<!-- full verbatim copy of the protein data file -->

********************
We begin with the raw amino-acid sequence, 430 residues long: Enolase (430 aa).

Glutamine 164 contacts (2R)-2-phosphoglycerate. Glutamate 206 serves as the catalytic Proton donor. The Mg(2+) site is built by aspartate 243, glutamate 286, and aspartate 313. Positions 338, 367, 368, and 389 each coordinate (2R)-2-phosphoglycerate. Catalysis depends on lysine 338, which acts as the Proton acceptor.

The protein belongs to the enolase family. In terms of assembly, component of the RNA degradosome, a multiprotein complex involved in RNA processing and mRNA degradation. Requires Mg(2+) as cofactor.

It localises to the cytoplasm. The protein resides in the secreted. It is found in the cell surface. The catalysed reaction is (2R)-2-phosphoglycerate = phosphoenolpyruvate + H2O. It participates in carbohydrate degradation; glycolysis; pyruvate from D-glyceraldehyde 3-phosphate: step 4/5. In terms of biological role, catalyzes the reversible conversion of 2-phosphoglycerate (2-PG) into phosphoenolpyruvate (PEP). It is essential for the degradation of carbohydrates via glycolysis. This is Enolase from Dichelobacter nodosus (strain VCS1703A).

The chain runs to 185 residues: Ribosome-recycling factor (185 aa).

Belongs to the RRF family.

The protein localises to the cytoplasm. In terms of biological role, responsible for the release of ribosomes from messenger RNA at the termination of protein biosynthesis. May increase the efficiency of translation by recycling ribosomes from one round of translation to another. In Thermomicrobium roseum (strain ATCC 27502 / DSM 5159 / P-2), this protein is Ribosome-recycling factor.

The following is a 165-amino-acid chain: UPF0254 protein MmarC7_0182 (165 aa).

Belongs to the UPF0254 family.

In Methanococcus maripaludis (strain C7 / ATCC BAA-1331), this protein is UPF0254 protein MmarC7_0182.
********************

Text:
We begin with the raw amino-acid sequence, 430 residues long: Enolase (430 aa).

Glutamine 164 contacts (2R)-2-phosphoglycerate. Glutamate 206 serves as the catalytic Proton donor. The Mg(2+) site is built by aspartate 243, glutamate 286, and aspartate 313. Positions 338, 367, 368, and 389 each coordinate (2R)-2-phosphoglycerate. Catalysis depends on lysine 338, which acts as the Proton acceptor.

The protein belongs to the enolase family. In terms of assembly, component of the RNA degradosome, a multiprotein complex involved in RNA processing and mRNA degradation. Requires Mg(2+) as cofactor.

It localises to the cytoplasm. The protein resides in the secreted. It is found in the cell surface. The catalysed reaction is (2R)-2-phosphoglycerate = phosphoenolpyruvate + H2O. It participates in carbohydrate degradation; glycolysis; pyruvate from D-glyceraldehyde 3-phosphate: step 4/5. In terms of biological role, catalyzes the reversible conversion of 2-phosphoglycerate (2-PG) into phosphoenolpyruvate (PEP). It is essential for the degradation of carbohydrates via glycolysis. This is Enolase from Dichelobacter nodosus (strain VCS1703A).

The chain runs to 185 residues: Ribosome-recycling factor (185 aa).

Belongs to the RRF family.

The protein localises to the cytoplasm. In terms of biological role, responsible for the release of ribosomes from messenger RNA at the termination of protein biosynthesis. May increase the efficiency of translation by recycling ribosomes from one round of translation to another. In Thermomicrobium roseum (strain ATCC 27502 / DSM 5159 / P-2), this protein is Ribosome-recycling factor.

The following is a 165-amino-acid chain: UPF0254 protein MmarC7_0182 (165 aa).

Belongs to the UPF0254 family.

In Methanococcus maripaludis (strain C7 / ATCC BAA-1331), this protein is UPF0254 protein MmarC7_0182.